That stated, many plumbers tout Bradford White as the best. Our own plumber, Mike Lawrosa, likes A.O. Smith but he MAY be slightly biased from being an A.O. Smith rep in a past life. Whirlpool gas-fired water heaters are universally panned due to problems they had several years ago when the FVIR (flammable vapor ignition resistant) technology they used had several bugs. For balance, A.O. Smith also had some problems with their first generation of FVIR models.

Many people will disagree with me but I bought a mid-line Rheem (or maybe it was RUUD, they are the same company) from Home Depot. It was close by and they delivered it for free. As I recall, the price was about $350. with maybe another fifty or so in the seismic restraint kit and assorted fittings. I bought the mid-line rather than the least expensive because I wanted the extra insulation, the heater being installed in the unheated garage.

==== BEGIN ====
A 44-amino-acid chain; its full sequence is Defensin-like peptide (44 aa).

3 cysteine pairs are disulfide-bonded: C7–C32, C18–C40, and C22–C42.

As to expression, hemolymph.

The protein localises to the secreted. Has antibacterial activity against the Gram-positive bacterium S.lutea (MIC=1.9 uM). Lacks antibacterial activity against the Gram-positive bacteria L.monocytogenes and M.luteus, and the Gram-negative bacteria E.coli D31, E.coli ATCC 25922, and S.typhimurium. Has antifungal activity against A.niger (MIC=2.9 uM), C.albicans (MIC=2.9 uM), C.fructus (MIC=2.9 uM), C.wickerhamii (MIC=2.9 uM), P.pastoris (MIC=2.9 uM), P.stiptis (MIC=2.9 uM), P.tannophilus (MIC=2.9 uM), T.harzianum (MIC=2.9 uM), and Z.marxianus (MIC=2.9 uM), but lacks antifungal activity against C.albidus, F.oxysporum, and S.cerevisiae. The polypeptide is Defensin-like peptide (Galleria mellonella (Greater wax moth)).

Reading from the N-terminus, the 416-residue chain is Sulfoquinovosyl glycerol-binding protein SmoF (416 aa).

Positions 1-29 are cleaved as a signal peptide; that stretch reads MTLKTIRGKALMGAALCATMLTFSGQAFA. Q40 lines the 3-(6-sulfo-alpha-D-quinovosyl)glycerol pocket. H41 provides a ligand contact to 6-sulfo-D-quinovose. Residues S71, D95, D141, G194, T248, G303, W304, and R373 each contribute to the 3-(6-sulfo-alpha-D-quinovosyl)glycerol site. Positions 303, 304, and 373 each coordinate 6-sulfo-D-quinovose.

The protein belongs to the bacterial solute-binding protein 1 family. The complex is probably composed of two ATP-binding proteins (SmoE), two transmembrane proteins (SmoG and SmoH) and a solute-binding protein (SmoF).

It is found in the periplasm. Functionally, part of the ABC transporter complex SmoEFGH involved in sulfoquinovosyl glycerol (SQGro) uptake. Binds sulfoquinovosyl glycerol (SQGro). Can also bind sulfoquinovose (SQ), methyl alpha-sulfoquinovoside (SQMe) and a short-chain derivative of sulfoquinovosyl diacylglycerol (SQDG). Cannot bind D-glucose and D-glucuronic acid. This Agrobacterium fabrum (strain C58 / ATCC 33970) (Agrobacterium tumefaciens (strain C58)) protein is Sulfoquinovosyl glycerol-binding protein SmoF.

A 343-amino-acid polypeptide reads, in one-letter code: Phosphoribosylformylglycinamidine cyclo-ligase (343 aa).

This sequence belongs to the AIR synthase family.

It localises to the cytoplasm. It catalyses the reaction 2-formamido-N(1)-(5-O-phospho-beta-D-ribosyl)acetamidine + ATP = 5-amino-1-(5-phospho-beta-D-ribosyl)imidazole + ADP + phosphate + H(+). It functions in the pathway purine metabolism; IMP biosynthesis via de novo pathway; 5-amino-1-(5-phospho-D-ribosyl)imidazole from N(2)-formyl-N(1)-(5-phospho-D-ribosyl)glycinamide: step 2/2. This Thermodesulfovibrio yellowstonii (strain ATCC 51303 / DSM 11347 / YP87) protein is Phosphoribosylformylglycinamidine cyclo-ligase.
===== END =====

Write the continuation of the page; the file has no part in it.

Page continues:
Of course, with something so simple the government just HAD to make it better. Now all water heaters have additional insulation and other "improvements" that may (or may not) save you in operating costs but most definitely will increase your capital costs.

And if you are considering a tankless (instantaneous) water heater you won't find any of the regulars here endorsing them. They DO have their niche, but in most cases not in single family residences.
 
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Old 10-20-16, 08:44 AM
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old water heater

hello as I mentioned I went on another site called heatinghelp.com and this is what one contractor told me---

The last say 5 years we've been installing Rheem and Bradford White pretty much exclusively for residential applications. Though recently we have dropped Rheem for the fact that about 30% of our installs have had trouble with the pilot assembly and required warranty work. We now only install Bradford White... American made, contractor grade and very reliable.